Virtual Reality

Oculus Rift Offers the Best VR Experience Yet, Reviewers Say

The first reviews of theOculus Rift surfaced Monday, and reviewers praised the potential of the virtual reality system while pointing out some obvious concerns.

The headset display is well-crafted and durable, but drawbacks include the cost — US$600 — and the fact that it requires a powerful gaming system to run it, according to some reviews.

“Just as with every new technological milestone, it has the potential to change the world. But at this early stage, only a few can afford it,” Devindra Hardawar wrote forEngadget.

The cost will come down and the quality will improve, but one overarching issue may remain for the foreseeable future: the fact that VR requires bulky hardware.

“When you first put on a Rift, you are all too aware of the headset. It’s somewhat comfortable, but the way it envelopes your head can make it feel like a helmet,”Gamespot’s Peter Brown noted.

Gameplay on the Oculus Rift

The games are simple, yet far from being just proof of concept,Gizmodo’s Mario Aguilar said. While unimpressed by the early development builds of the system and its games, he said he found himself being sucked in by the first wave of titles for the finished hardware.

Not every VR game is going to be an instant hit, Gamespot’s Brown said, noting that EVE: Valkyrie is littered with microtransactions that detract from its initial appeal, while Lucky’s Tale unnecessarily pads out levels.

“These issues can’t take away from the fact that Rift delivers on its promise to enable more immersive and personal gaming experiences than we’ve ever seen before, Brown noted.

Outstanding Issues

The Oculus Rift shipped with its headset and a single Xbox controller, while a motion-supported controller is still in the works.

An upgrade may be in order for a fully immersive experience, according to Rob Enderle, principal analyst at the Enderle Group.

“It plays best with two external cameras and two VR controllers. It ships with one external camera and an Xbox controller, which cripples the experience,” he told TechNewsWorld. “This will get fixed later in the year with a more expensive version.”

The greater issue is that the Oculus Rift is a young system, so its developers have little in the way of data on what folks will do with it and how best to use it, suggested Enderle.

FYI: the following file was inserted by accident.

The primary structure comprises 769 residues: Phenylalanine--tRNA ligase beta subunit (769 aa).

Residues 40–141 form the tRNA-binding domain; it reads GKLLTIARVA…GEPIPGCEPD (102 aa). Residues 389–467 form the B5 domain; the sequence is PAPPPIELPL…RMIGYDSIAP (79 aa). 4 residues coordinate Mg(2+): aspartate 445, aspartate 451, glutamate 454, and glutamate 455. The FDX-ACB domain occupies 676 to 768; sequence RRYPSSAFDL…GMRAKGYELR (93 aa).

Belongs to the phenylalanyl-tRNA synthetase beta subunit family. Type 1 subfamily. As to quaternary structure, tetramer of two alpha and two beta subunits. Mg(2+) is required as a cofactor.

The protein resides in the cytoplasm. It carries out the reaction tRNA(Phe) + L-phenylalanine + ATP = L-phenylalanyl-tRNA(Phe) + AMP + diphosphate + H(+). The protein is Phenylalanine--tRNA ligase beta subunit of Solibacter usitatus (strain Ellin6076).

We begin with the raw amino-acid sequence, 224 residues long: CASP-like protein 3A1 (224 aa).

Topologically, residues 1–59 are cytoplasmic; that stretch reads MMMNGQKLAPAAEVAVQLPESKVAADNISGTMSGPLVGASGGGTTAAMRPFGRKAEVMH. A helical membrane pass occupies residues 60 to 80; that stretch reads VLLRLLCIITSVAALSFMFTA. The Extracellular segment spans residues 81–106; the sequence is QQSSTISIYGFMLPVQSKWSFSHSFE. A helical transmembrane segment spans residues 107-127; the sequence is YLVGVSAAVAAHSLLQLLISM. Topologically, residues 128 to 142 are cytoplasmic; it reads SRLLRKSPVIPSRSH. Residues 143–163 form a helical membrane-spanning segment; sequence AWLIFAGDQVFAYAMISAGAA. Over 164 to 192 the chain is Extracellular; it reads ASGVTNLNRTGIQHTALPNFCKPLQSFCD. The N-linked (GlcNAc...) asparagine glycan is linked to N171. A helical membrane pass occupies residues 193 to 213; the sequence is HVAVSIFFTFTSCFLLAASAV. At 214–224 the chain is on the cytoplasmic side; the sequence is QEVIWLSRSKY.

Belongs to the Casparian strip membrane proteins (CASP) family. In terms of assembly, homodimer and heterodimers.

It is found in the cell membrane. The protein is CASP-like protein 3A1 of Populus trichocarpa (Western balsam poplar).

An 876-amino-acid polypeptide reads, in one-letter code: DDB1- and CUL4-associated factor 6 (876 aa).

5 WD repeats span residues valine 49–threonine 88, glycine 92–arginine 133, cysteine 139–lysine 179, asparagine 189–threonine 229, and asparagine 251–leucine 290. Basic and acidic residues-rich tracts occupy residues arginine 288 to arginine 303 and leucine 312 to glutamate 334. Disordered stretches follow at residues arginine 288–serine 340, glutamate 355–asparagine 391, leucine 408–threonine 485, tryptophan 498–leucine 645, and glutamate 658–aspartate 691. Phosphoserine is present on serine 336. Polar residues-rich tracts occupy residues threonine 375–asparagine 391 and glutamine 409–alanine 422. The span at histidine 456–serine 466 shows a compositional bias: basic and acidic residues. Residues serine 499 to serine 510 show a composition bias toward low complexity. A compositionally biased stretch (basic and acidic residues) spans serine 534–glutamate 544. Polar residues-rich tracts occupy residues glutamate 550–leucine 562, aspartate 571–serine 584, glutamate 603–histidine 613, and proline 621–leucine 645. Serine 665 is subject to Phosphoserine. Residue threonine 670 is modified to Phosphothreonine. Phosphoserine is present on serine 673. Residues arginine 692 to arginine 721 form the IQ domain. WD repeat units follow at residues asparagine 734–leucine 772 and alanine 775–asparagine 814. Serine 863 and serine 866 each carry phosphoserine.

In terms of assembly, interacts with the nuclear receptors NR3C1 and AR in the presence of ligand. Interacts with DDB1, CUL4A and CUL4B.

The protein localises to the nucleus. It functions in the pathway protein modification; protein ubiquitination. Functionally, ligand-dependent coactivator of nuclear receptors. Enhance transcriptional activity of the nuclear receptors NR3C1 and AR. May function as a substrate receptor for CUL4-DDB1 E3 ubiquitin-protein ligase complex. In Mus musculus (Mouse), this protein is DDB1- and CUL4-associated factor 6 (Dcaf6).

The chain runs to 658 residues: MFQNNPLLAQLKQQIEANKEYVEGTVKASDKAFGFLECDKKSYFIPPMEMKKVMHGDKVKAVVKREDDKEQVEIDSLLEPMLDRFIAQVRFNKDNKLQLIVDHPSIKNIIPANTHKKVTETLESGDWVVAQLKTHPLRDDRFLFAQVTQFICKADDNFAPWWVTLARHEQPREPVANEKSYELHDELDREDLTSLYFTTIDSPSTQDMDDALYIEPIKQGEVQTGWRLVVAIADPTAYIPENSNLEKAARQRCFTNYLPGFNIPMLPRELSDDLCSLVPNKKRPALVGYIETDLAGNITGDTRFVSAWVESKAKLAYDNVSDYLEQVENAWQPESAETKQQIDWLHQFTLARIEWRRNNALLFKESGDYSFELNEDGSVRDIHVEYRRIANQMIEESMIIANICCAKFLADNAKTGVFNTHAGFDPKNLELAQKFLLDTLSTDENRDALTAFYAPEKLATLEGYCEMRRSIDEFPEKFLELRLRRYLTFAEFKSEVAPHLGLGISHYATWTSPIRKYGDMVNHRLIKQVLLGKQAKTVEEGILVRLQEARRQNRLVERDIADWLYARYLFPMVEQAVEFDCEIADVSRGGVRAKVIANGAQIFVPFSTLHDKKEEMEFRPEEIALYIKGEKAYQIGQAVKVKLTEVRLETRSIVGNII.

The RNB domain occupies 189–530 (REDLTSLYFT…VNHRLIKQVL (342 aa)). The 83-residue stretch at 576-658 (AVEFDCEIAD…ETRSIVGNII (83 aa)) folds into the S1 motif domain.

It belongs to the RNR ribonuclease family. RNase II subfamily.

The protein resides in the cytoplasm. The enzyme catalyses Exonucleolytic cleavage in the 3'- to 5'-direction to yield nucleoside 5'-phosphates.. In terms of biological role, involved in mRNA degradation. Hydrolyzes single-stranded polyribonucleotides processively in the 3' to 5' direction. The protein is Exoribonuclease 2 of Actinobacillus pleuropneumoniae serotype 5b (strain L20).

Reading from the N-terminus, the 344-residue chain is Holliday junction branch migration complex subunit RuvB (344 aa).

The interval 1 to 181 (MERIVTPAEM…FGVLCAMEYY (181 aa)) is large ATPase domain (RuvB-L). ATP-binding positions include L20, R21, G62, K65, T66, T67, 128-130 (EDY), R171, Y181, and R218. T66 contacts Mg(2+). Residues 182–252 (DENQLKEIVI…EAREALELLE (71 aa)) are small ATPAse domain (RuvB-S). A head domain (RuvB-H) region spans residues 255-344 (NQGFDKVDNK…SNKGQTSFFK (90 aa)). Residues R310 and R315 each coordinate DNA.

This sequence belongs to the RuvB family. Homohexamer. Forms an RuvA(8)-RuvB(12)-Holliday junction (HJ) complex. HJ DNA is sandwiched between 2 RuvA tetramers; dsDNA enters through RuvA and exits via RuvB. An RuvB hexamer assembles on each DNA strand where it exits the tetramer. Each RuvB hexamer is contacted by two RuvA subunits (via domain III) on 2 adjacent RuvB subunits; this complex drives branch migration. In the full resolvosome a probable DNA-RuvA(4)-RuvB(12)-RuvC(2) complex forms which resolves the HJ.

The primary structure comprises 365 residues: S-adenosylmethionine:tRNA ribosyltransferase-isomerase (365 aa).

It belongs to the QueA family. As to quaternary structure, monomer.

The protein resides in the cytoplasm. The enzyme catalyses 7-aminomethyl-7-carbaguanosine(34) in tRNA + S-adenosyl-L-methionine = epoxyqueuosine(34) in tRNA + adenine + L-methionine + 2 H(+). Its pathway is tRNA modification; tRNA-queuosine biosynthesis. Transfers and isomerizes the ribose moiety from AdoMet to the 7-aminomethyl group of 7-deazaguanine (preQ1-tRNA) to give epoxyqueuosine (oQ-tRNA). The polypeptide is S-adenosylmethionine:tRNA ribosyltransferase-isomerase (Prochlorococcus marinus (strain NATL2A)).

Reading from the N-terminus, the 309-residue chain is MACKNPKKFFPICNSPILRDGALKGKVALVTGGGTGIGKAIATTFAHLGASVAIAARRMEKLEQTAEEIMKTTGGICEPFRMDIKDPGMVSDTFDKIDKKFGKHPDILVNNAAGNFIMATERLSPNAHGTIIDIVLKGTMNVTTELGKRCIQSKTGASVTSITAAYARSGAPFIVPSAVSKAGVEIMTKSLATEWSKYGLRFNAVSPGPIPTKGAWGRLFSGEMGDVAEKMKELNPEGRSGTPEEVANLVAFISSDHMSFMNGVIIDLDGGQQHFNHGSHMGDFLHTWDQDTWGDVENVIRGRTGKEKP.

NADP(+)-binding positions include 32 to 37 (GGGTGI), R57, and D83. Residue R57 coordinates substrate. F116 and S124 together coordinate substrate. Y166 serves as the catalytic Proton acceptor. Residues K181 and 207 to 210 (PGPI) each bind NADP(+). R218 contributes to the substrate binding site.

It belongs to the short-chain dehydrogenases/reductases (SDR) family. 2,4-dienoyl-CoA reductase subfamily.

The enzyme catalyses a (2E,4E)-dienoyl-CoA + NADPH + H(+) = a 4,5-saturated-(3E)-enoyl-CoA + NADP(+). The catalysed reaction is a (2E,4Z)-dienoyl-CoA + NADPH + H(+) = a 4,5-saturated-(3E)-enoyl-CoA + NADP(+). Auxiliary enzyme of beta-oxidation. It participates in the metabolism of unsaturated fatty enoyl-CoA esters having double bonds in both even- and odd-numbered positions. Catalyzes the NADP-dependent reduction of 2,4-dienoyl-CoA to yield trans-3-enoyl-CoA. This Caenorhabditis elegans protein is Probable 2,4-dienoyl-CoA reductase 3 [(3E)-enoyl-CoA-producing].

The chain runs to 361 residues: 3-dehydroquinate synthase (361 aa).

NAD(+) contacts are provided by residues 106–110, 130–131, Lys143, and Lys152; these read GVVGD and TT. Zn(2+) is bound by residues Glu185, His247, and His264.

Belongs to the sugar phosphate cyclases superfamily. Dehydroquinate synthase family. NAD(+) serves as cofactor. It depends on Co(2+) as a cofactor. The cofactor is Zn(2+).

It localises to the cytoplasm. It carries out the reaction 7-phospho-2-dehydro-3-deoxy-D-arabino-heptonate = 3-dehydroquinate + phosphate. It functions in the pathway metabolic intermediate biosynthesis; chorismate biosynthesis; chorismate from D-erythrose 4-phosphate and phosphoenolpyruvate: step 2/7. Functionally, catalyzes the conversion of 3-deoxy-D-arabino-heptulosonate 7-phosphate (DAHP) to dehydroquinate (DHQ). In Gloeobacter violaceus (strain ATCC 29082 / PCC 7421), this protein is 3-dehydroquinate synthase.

Cutting the Cord

Another common complaint is that gamers are very much tethered to the computer, limiting the VR experience.

“Once this connects with gaming stations designed for it and with 2D treadmills, this will likely change,” added Enderle.

“Folks are also recognizing that the idea of being able to actually integrate the room, like with Microsoft’s HoloLens, might be a really good idea now,” Enderle noted.

“You have to realize that the ecosystem hasn’t yet come up around this product, so it is best for those that like being on the cutting edge and are willing to do a little experimentation and troubleshooting,” he added.

Zuckerberg’s Big Bet

Oculus Rift started out with a Kickstarter campaign, but it took investment by Facebook to make it a reality. That gives the system an advantage, according to Roger Kay, principal analyst atEndpoint Technologies Associates.

“Rift is out in front of the pack; it’s the one to beat,” he told TechNewsWorld.

“Remember, Oculus is one of Mark Zuckerberg’s big bets, and he paid $2 billion for a company with no revenue,” Kay said.

VR vs. Augmented Reality

“To understand the development of the virtual reality market, it’s helpful to consider the augmented reality market,” he added. “Virtual reality is entirely immersive, but the market will develop more slowly.”

That means that there could be a big hurdle to immediate adoption.

“Leading-edge segments, like gamers, are ready to accept this level of involvement/commitment, and there will be others over time,” Kay said.

Future applications could include real estate sales or, as Volvo and Microsoft hope, auto room sales; it also could lead to personal videoconferencing and, of course, entertainment.

“Augmented reality, by contrast, has an immediate and easy-to-adopt benefit: overlay on your physical world,” Kay suggested.

“Anyone can use that, so augmented reality [could] be more widespread than virtual reality in the initial market development,” he noted. However, “Oculus has set the VR market pace with the now-available Rift.”

Peter Suciu is a freelance writer who has covered consumer electronics, technology, electronic entertainment and fitness-related trends for more than a decade. His work has appeared in more than three dozen publications, and he is the co-author of Careers in the Computer Game Industry (Career in the New Economy series), a career guide aimed at high school students from Rosen Publishing. You can connect with Peter on Google+.

1 Comment

  • So I see similarities to 3D TV roadblocks. One is price, the other is content. Because of the need for expensive hardware, and developers to actually do content that takes advantage of this VR technology. You have to wonder how many to buy into it? It has already excluded Mac users simply because hardly any Mac could run it. This of course exposes the fact we all know as Mac users. That Mac’s are wonderfully designed, but have a limiting hardware weakness. Its why gaming never took off for Mac’s and OS X. I see a similar problem with Microsoft HaloLens which also will require really good hardware to really make HaloLens work.Neither of these systems appear to be set for mainstream adoption any time soon.

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